America believes, perhaps because of our history, that freedom is our most cherished quality. Maybe because of violent beginnings, our independence has long been interpreted to mean “freedom from tyranny,” as opposed to “freedom from want.” That is, when we obsess over the need to be free, we assume ourselves victims of some fast-approaching enemy that we can ultimately defeat with brute force, but the idea that we should also be free from threats to our health or threats to our economy is only a concern when those threats are deemed to be the result of foreign agents.
That’s precisely why you see leaders referring to the coronavirus as a so-called “Chinese virus.” When Trump says he closed our borders from China early on, it’s important to note that the border was not actually closed even though the media consistently allows Trump to perpetuate this lie.
In actuality, anyone with an American passport was allowed to arrive from China, as if Americans re-entering were somehow immune because of their nationality. This lie also pretends the virus wasn’t already here, as there were already nine confirmed cases in the United States when Trump shut foreign nationals out, and we now know that for every one case, 12 to 18 people can be infected by that particular individual. That means there were as many as 162 people who could have contracted coronavirus from the first group of nine, which is almost one million cases after just three more replications of the virus. So, too, there were countless asymptomatic cases that were floating around major cities long before the administration pretended to take action.
This need to blame foreigners for the replication of the virus is a matter of political convenience. It’s an attempt to say, “Look the other way!” Meanwhile, as we fester in our anger over anyone but our own politicians, we’re more prone to ignore the following:
Trump was briefed about the outbreak and what it could become as early as the beginning of the year. Despite these briefings Trump continued to hold rallies in Miami, Toledo, Milwaukee, Wildwood, Des Moines, Manchester, Phoenix, Colorado Springs, Las Vegas, Charleston, and Charlotte–the last of which was held as recently as the beginning of March when global cases were approaching 100,000. As recently as mid-March Trump has been spending much of his time amid the outbreak playing golf, doing so on at least six separate times after the CDC issued a warning about the virus in January. Worse, on multiple occasions throughout the last few months, Trump seriously downplayed the virus, assuring Americans in late January, “We have it totally under control. It is going to be just fine.” Then, in early February, he added, “We pretty much shut it down coming in from China,” and in late February he said it would soon be down to zero or be a miracle and disappear. This all culminated in the end of February when he called it an outright “hoax” the Democrats were using to steal the election. Then, Trump later denied having ever downplayed the virus, as did Mike Pence. At each and every step, as the virus was exploding across the states, Trump’s denial of its severity only seemed to have doubled down.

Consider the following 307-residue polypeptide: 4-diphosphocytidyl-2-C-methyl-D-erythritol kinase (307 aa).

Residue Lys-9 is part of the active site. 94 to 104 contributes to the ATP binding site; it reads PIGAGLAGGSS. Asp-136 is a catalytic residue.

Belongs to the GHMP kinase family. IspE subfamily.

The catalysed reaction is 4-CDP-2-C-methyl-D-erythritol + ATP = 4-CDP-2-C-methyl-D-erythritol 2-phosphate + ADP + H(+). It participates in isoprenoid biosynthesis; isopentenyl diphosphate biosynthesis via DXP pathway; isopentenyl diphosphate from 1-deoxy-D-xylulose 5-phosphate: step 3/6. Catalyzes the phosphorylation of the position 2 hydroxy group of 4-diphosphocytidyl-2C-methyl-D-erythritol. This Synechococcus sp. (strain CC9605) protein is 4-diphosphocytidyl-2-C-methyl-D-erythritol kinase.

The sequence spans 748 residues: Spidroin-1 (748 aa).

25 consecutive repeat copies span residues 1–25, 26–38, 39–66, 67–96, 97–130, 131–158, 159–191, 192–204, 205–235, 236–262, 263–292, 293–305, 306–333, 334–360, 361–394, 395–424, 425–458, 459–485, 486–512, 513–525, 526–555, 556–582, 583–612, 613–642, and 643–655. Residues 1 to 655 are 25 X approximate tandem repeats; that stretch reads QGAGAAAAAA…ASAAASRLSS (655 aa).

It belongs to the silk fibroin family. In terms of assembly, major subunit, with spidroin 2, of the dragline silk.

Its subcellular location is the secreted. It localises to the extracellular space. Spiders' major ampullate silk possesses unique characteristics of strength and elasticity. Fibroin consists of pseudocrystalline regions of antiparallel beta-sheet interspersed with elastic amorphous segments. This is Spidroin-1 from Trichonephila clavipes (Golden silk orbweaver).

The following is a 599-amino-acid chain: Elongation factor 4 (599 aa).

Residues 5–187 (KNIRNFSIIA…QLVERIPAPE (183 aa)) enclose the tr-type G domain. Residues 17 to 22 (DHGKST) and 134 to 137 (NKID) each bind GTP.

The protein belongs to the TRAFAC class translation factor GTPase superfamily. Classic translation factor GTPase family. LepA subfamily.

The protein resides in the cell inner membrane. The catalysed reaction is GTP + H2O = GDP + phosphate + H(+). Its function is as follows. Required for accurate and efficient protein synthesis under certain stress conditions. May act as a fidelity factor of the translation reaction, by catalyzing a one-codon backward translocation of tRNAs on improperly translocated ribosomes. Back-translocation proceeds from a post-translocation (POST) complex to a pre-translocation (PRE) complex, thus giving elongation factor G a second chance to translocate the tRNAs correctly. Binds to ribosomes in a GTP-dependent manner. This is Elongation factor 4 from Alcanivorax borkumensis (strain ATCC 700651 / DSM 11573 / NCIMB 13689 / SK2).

This administration functions under the assumption that everything the president does must be regarded as perfect, because the president believes himself to be perfect, and it will lie and gaslight repeatedly not because they expect you to believe the lie but because they expect you to become too tired to continue to care. That, my friends, is one of the most basic tools in the fascist playbook.
This particular one played out at one point when Trump even referred to the coronavirus testing as perfect, and then immediately referenced the transcript of his call with Ukraine–the one that contained the quid pro quo for which he was impeached–adding that testing was perfect “like the letter was perfect. The transcription was perfect. This was not a perfect as that, but pretty good.”
This is one of the more interesting statements, in my opinion, for several reasons. First, Trump doesn’t separate criticism of his response to coronavirus with criticism of his response to anything else he does. Why would anyone criticize him, he surmises, when his response has been nothing but perfect even if he knows this to be false.
Perhaps more troubling, though, is that we know Trump’s “letter” was, in fact, not perfect. To the contrary, the letter made abundantly clear that Trump was using the desperation of an ally facing uncertain death at the hands of Russia’s tight grip to demand the announcement of a bogus investigation into Trump’s political opponent, Joe Biden and his son, Hunter.
To put that another way, if the letter is, according to Trump, as perfect as the testing, should we assume the testing is an absolute disaster, too?
Well, it is. In fact, here in New Jersey, Quest Diagnostics was recently backlogged by as many as 160,000 tests. That might explain why, when I’ve called to get a test, I’ve been told my symptoms weren’t severe enough or told that they hope to have faster testing available soon. Add in the fact that the tests have not been accurate and the absolute disaster does, indeed, seem quite damning. Worse, Trump has pushed yet another lie about them, as early as the first week of March saying that “Anybody that needs a test gets a test. They’re there. They have the tests. And the tests are beautiful.” No, Mr. President, you lie.
Of course, there might be the temptation to argue that any politician would have botched this pandemic because, as Trump likes to say often, no one could have predicted such a terrible outcome. I’ll admit: I’m almost tempted to acknowledge this is a real possibility. But when you consider Obama’s response to the Ebola outbreak in 2014, you’re suddenly reminded that real leadership saves lives.